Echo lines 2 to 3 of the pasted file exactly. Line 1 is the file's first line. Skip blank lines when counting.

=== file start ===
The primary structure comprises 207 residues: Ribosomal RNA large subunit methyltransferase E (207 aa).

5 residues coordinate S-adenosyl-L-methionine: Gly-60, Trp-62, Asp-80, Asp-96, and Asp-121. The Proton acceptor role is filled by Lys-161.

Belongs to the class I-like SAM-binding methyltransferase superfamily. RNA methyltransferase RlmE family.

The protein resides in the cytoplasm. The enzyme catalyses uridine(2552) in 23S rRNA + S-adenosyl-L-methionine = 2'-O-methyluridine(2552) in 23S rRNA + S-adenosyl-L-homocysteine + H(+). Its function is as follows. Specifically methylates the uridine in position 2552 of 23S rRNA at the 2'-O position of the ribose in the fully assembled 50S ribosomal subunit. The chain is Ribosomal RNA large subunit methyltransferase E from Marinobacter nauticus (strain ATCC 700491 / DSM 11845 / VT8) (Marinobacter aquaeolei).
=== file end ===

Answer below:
5 residues coordinate S-adenosyl-L-methionine: Gly-60, Trp-62, Asp-80, Asp-96, and Asp-121. The Proton acceptor role is filled by Lys-161.

Belongs to the class I-like SAM-binding methyltransferase superfamily. RNA methyltransferase RlmE family.